The ‘Sesame Place’ saga: Parenting kids through rejection they shouldn’t have to experience


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Nylah Brown, one of the two young girls who lawyers allege were ignored by a Sesame Place actor dressed as Rosita at Sesame Place in Philadelphia due to their race, stands with her mother, lawyers and community activists at a news conference on July 20, 2022 in New York City. (Photo by Spencer Platt/Getty Images)

Editor’s note: The following article is an op-ed, and the views expressed are the author’s own. Read more opinions on theGrio.

Being a parent can be a difficult job. Of course, it’s a joy watching your children grow; the internal moments spent watching and molding our children into their future selves make all of the sleepless nights (which, trust me, do not end just because your child is a toddler or older) and high-stress moments worth it. But there’s the other part; the part where your child has to interact with the world that we try to shield them from for as long as possible, the part that threatens their innocence; the part where we have no control. And that world can look different for Black parents and parents of color. There are racial and social landmines that we know our children will have to encounter and sidestep over time—especially in America—but we all hope it doesn’t happen in spaces that seem specifically curated to maintain the happiness of their childhood. And yet.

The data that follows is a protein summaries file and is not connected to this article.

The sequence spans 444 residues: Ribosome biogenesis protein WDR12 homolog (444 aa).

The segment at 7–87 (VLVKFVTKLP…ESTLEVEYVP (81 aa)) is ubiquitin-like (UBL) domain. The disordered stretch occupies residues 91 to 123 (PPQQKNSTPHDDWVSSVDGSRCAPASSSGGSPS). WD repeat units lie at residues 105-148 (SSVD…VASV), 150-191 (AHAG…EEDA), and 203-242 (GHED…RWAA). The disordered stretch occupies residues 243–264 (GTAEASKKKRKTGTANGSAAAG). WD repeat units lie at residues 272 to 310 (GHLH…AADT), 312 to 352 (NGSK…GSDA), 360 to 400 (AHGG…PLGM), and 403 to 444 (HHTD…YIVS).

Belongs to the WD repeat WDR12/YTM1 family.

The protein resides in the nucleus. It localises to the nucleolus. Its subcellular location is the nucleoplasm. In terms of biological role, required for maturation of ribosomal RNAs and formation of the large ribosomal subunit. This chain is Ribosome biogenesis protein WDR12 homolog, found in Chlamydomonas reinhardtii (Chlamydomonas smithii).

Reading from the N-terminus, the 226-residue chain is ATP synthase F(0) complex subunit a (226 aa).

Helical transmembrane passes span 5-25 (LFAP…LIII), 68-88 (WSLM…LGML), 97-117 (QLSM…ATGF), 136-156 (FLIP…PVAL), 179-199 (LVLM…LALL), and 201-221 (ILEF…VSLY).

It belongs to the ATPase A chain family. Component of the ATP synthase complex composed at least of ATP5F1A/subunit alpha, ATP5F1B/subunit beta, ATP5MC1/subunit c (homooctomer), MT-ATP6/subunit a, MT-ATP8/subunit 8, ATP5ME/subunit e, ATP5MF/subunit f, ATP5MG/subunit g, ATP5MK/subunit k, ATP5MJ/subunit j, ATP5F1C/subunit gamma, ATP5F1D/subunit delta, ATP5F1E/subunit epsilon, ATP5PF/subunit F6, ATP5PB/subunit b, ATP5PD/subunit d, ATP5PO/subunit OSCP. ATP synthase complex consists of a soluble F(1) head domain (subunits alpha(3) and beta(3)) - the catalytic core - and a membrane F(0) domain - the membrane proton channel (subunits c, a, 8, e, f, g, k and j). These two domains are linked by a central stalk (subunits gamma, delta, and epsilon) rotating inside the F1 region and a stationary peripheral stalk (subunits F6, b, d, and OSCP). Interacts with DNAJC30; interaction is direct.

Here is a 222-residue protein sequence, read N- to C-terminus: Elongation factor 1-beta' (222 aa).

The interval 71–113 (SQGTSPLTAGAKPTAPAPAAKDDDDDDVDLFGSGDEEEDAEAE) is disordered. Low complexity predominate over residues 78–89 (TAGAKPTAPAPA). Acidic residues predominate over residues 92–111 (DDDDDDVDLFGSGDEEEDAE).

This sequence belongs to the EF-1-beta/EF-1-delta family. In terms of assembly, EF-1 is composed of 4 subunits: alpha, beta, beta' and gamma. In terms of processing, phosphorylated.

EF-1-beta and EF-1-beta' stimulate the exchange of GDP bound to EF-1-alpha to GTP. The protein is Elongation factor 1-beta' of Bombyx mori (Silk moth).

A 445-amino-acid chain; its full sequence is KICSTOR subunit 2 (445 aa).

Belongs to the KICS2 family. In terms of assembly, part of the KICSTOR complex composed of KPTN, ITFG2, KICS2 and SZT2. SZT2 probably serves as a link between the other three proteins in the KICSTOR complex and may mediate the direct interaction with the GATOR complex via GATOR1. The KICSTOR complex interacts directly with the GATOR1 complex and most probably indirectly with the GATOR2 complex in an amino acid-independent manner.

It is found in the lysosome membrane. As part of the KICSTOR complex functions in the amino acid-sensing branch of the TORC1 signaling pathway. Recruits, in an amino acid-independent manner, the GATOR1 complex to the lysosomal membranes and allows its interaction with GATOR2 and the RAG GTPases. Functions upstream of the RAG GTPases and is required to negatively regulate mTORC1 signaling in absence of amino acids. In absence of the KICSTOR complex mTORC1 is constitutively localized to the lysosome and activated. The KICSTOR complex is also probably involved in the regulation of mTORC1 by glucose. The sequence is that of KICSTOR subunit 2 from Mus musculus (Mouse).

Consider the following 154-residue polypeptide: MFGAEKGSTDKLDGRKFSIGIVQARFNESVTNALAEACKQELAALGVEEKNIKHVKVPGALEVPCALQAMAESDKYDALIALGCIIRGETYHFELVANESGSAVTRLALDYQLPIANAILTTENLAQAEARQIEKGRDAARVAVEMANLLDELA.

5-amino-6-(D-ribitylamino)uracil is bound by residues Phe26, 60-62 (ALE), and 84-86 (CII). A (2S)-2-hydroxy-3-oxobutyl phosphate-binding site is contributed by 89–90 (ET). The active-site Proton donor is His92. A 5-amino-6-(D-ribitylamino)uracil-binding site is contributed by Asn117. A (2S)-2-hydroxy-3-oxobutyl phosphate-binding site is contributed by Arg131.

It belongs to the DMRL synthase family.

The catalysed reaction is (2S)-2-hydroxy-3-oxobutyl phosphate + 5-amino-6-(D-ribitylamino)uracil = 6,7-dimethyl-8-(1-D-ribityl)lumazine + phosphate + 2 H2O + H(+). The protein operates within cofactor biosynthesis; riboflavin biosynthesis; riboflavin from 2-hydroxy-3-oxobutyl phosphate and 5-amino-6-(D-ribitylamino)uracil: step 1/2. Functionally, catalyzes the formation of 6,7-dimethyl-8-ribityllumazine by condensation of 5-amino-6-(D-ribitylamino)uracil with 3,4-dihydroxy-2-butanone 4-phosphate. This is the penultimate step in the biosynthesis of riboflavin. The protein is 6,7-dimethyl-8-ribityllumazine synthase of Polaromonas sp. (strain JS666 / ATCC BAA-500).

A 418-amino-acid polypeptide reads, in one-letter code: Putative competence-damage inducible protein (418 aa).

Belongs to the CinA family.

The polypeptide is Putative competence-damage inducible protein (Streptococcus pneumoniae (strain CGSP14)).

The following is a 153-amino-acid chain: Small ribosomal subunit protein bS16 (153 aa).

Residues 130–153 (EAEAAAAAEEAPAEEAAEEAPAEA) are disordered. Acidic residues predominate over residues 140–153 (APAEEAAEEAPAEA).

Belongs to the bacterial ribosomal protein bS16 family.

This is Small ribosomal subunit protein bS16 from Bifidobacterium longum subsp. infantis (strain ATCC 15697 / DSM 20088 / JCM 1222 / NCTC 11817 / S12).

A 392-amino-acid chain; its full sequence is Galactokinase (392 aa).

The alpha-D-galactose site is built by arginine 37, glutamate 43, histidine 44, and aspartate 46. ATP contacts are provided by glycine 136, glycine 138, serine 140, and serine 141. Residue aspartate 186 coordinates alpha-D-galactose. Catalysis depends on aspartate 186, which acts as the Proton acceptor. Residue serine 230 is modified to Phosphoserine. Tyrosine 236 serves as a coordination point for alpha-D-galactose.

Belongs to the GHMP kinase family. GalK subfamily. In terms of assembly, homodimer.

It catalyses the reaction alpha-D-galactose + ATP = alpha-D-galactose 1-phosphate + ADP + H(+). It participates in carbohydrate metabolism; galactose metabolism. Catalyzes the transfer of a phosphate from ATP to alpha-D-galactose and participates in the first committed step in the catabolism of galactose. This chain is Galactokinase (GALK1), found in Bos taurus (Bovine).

That’s why the Instagram clip that circulated this past week of the two little Black girls at Sesame Place who were ignored, shunned or simply rejected by the person dressed as the Muppet character “Rosita” struck a nerve, ESPECIALLY for Black parents. It is infuriating, as a parent, to have to witness your child being shunned by anybody. But being rejected by a character that they know and love from one of the shows that nearly all of Black America has spent years consuming SPECIFICALLY because of its warmth and familiarity? And then having to stuff down the immediate anger in order to hopefully redirect your child’s emotions so they don’t realize what just happened to them or are distracted enough to forget it??! It’s exhausting—but more importantly, who in their right mind treats little kids like that at a place you specifically bring your kids to BECAUSE it’s all about the kids? 

Sesame Place commits to bias training after viral video of character rebuffing Black girls 

Sesame Place, the theme park where this all happened, is so named because of Sesame Street, the long-running educational PBS show that was created with inner-city children in mind. I remember watching Sesame Street as a child and even though I didn’t register it the way I do now, I saw people who looked like my parents and sang songs and danced and jammed like my family. Sesame Street wasn’t a show that was only for inner-city children; it’s a world-famous show accessible to people from all walks of life. But it was created with the intent of ensuring that inner-city children—Black and brown children in New York City; the brownstone background is Harlem all day long—saw a bit of themselves on television, providing a relatable palate to learn from. And it worked.